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“That which makes you different is what makes you strong. Whether you're gay, straight, purple, orange, dinosaur; I don't care.” ― Darren Criss

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While outside covering the rallies during the oral arguments of Hollingsworth v. Perry, the case regarding California’s Proposition 8, Campus Progress had the opportunity to talk with an LGBT undocumented citizen named Imelda Plascencia, who describes herself as “undocumented, unafraid, queer and unashamed.”
LGBT undocumented immigrants face a unique struggle. They share the struggle of being shamed into silence for their status in the view of society. Undocumented LGBT persons have to, in a sense, “come out” twice: once to express their sexual orientation and again to reveal they’re without papers.
“Being a part of the undocumented and LGBTQ communities is very unique,” Plascencia said. “We recognize how difficult it is to live in a country where we are stigmatized politically and socially attacked.”
“We recognize injustice and oppression and we understand how important it is to be able to advocate for our community and stand up for our rights, and we recognize that in both communities, there is a lot of pain that is intentionally put upon us.”
The LGBT undocumented community is one of America’s most vulnerable marginalized groups. This group faces the inability to sponsor a same-sex spouse or partner for residency and more difficulty when seeking asylum.
“We are fearful of coming out of the closet as undocumented, as well as coming out of the closet as LGBT,” Plascencia said. “We want to make sure that our communities know that we are here, that we should not be fearful and that it’s important to come out.”
Plascencia also noted how helpful the youth movement has been for advocating for equality for immigrants and those that identify as LGBT. Young Americans now favor marriage equality by 70 percent. Young people are also some of the most supportive of immigration reform. 65 percent of young people believe that immigrants strengthen American society, and 68 percent support a pathway to citizenship for undocumented immigrants.
The Center for American Progress recently released a comprehensive report that outlines the challenges the LGBT-undocumented population faces. The Williams Institute at UCLA estimated the number of LGBT-identified, adult undocumented immigrants living in the U.S. is at least267,000, and experts agree that the number will continue to grow. This will emphasize the importance of recognizing this unique demographic.
“We’re here today to represent immigrants within the LGBTQ community,” Plascencia said. “We want to make sure our voice is heard by being represented here as we talk about LGBT rights. We recognize that LGBT rights are immigrants’ rights as well.”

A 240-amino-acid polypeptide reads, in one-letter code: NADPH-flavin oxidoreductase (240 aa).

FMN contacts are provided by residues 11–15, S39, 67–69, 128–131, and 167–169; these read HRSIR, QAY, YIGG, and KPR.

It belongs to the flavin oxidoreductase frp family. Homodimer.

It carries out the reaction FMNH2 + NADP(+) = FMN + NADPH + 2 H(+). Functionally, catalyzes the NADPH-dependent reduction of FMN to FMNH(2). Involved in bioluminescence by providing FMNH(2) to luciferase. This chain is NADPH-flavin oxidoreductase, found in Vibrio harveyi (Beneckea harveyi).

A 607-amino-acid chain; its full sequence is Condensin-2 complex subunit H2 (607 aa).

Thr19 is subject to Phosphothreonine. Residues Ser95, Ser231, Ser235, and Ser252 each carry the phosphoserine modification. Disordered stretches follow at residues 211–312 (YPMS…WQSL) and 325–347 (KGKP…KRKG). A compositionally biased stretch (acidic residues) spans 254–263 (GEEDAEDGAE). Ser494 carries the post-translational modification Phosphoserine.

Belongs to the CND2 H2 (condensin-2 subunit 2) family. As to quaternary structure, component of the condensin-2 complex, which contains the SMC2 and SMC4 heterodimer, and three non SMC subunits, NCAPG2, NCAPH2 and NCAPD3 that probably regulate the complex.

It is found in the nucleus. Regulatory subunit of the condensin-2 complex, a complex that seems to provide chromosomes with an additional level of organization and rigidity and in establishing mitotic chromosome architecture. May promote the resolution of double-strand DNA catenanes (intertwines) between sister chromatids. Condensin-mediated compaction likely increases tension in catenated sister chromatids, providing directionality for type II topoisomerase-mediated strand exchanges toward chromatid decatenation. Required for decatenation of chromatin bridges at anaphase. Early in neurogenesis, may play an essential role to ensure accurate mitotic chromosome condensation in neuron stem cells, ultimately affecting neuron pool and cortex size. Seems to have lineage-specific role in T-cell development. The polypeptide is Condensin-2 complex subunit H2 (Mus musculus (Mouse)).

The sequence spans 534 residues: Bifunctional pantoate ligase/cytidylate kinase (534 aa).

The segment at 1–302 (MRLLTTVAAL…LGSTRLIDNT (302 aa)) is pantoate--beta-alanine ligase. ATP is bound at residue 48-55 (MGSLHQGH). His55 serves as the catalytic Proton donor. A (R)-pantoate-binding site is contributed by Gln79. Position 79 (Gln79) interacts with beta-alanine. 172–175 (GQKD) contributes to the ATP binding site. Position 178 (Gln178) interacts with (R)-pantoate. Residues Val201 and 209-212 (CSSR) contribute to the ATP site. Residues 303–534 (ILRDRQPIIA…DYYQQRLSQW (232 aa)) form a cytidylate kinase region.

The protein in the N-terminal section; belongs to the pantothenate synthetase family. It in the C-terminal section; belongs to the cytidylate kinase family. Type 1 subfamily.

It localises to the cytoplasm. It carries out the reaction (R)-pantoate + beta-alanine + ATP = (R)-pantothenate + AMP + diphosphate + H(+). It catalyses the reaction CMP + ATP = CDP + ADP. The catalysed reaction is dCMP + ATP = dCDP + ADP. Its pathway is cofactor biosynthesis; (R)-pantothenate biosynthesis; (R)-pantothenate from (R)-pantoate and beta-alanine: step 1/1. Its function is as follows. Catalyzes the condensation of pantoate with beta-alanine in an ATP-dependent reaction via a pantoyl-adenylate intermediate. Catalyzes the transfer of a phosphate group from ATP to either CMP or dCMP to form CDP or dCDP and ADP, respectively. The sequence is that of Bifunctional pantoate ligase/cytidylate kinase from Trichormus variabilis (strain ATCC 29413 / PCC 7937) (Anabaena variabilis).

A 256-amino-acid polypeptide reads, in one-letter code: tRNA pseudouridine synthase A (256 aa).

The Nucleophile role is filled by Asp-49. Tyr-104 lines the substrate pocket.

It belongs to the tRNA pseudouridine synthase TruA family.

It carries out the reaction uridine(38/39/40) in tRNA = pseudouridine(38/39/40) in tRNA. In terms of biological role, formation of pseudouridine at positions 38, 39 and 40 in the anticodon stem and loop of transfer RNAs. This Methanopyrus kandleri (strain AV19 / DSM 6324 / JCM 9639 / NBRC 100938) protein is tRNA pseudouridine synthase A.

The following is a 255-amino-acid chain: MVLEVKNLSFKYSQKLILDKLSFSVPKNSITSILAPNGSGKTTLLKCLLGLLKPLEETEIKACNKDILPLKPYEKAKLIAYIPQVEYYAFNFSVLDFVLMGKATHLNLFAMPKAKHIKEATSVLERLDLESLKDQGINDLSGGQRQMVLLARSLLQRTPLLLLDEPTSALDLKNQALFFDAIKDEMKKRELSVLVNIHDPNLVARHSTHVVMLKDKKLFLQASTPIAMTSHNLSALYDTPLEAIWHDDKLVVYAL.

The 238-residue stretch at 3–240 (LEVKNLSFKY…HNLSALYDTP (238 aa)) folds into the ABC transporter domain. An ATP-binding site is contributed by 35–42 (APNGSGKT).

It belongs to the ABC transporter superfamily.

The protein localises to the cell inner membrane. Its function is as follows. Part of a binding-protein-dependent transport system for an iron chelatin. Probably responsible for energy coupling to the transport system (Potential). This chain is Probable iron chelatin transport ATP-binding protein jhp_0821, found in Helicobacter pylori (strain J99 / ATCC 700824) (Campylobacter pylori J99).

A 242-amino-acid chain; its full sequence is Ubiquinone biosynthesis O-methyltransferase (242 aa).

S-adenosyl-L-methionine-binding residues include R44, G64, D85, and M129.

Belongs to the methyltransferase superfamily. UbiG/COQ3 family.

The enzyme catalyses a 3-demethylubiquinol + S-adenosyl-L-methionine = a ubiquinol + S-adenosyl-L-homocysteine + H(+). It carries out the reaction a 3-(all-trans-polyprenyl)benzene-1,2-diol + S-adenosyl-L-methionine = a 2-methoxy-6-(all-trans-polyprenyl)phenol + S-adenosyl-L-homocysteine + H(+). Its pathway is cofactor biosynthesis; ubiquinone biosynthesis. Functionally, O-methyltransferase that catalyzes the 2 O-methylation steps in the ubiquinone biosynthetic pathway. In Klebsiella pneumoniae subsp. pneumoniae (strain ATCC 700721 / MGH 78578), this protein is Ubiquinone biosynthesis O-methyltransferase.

http://campusprogress.org/articles/lgbt_rights_are_immigrants_rights_as_well/ 

While outside covering the rallies during the oral arguments of Hollingsworth v. Perry, the case regarding California’s Proposition 8, Campus Progress had the opportunity to talk with an LGBT undocumented citizen named Imelda Plascencia, who describes herself as “undocumented, unafraid, queer and unashamed.”

LGBT undocumented immigrants face a unique struggle. They share the struggle of being shamed into silence for their status in the view of society. Undocumented LGBT persons have to, in a sense, “come out” twice: once to express their sexual orientation and again to reveal they’re without papers.

“Being a part of the undocumented and LGBTQ communities is very unique,” Plascencia said. “We recognize how difficult it is to live in a country where we are stigmatized politically and socially attacked.”

“We recognize injustice and oppression and we understand how important it is to be able to advocate for our community and stand up for our rights, and we recognize that in both communities, there is a lot of pain that is intentionally put upon us.”

The LGBT undocumented community is one of America’s most vulnerable marginalized groups. This group faces the inability to sponsor a same-sex spouse or partner for residency and more difficulty when seeking asylum.

“We are fearful of coming out of the closet as undocumented, as well as coming out of the closet as LGBT,” Plascencia said. “We want to make sure that our communities know that we are here, that we should not be fearful and that it’s important to come out.”

Plascencia also noted how helpful the youth movement has been for advocating for equality for immigrants and those that identify as LGBT. Young Americans now favor marriage equality by 70 percent. Young people are also some of the most supportive of immigration reform. 65 percent of young people believe that immigrants strengthen American society, and 68 percent support a pathway to citizenship for undocumented immigrants.

The Center for American Progress recently released a comprehensive report that outlines the challenges the LGBT-undocumented population faces. The Williams Institute at UCLA estimated the number of LGBT-identified, adult undocumented immigrants living in the U.S. is at least267,000, and experts agree that the number will continue to grow. This will emphasize the importance of recognizing this unique demographic.

“We’re here today to represent immigrants within the LGBTQ community,” Plascencia said. “We want to make sure our voice is heard by being represented here as we talk about LGBT rights. We recognize that LGBT rights are immigrants’ rights as well.”

http://campusprogress.org/articles/lgbt_rights_are_immigrants_rights_as_well/ 

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